When the eggs are developing, the curled-up legs of a baby starfish can just be seen.
This area of the beach seems to be a popular egg-laying site for the cushion starfish, so today I am hoping to fully developed or just-hatched eggs.
I search the pool, gently lifting a few stones before replacing them exactly as they were. This pool is crowded with St Piran’s and common hermit crabs of all sizes. The high population means that there is competition for shells. One St Piran’s hermit crab is occupying a very battered dog-whelk shell with half of the back missing – it’s better than nothing.
A Xantho hydrophiluscrab wanders past me. From the way her tail sticks out a little behind her shell, I can see that she must be carrying eggs. I take a quick look, keeping her in the water and cradling her to keep her eggs safe. The tiny black spots on the eggs show that they are near hatching. Under my camera I can see all the little eyes staring out.
When her eggs are ready to hatch, the crab will release them into the sea, flapping her tail to send them on their way. The baby crabs will swim in the plankton for a while before gradually changing into their final form and settling.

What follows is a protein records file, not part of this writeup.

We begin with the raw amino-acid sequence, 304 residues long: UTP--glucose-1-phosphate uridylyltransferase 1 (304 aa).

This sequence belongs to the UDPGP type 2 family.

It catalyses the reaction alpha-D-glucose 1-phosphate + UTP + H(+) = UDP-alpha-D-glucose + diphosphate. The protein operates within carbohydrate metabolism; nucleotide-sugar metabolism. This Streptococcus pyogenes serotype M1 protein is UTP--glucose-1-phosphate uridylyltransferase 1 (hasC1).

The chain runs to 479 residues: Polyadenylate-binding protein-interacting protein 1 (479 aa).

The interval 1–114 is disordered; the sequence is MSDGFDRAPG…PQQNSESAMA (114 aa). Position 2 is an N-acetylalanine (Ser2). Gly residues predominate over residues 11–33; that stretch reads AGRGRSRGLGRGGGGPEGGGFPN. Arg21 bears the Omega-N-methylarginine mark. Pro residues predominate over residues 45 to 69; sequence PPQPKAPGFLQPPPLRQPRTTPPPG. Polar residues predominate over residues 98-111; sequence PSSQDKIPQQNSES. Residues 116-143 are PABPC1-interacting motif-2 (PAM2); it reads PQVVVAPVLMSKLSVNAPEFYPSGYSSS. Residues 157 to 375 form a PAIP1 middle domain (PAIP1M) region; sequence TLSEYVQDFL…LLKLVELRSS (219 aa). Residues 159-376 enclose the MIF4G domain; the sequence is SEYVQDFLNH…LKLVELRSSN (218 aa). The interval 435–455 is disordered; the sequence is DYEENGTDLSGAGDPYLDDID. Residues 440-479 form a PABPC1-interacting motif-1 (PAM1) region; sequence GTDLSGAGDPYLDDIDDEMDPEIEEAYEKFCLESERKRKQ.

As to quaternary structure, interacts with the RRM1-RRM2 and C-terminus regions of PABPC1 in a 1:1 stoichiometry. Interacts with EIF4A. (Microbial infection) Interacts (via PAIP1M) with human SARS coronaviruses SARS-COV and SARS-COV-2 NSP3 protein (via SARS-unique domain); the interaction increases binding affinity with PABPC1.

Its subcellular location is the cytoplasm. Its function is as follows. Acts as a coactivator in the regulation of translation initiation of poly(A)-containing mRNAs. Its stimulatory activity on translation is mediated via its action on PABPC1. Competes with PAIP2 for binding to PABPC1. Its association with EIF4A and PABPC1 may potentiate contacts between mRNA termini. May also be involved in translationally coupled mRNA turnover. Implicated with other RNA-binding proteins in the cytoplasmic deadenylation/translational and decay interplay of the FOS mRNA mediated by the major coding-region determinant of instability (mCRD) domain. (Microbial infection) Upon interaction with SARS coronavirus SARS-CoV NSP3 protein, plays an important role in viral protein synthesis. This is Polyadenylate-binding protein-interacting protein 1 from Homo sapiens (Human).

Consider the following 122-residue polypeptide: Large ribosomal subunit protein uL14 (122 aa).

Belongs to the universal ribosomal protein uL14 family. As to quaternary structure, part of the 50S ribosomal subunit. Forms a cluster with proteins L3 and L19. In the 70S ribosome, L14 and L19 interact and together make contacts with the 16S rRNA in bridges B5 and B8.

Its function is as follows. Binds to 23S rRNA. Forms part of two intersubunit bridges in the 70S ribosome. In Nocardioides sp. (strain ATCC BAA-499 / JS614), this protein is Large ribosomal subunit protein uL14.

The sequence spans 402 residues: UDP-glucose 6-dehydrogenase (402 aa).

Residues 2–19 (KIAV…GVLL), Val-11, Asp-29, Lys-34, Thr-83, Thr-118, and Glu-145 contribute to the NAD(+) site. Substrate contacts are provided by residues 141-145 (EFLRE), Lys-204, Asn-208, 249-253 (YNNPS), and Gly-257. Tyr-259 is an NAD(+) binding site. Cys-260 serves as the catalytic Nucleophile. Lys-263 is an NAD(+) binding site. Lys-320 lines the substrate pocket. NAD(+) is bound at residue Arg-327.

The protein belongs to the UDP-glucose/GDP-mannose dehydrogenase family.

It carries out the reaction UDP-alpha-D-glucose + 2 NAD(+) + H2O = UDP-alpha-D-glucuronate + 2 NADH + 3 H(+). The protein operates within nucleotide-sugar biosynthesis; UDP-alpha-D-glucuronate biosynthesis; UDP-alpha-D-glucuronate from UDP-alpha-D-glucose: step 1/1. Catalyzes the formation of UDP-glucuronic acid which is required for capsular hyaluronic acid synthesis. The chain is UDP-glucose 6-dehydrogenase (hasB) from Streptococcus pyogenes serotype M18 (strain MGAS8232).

Finally, I come across a small patch of orange cushion star eggs under a rock. I crouch down and put my camera in the water. These eggs look a little different to others I have found. It takes me a moment to realise why: they have hatched!
Instead of eggs, I am looking at hundreds of minuscule orange cushion stars, all very gradually extending their little tube feet and beginning to move and explore.
Most of the cushion starfish babies are still piled up together in a huddle, but some are a few centimetres away from the crowd, already taking their first journey alone in the rock pool.
I am entranced. So much so, that I don’t notice that I am sitting in the water getting a wet bottom while I take photos. I could stay watching this forever, but I want to share it with Junior.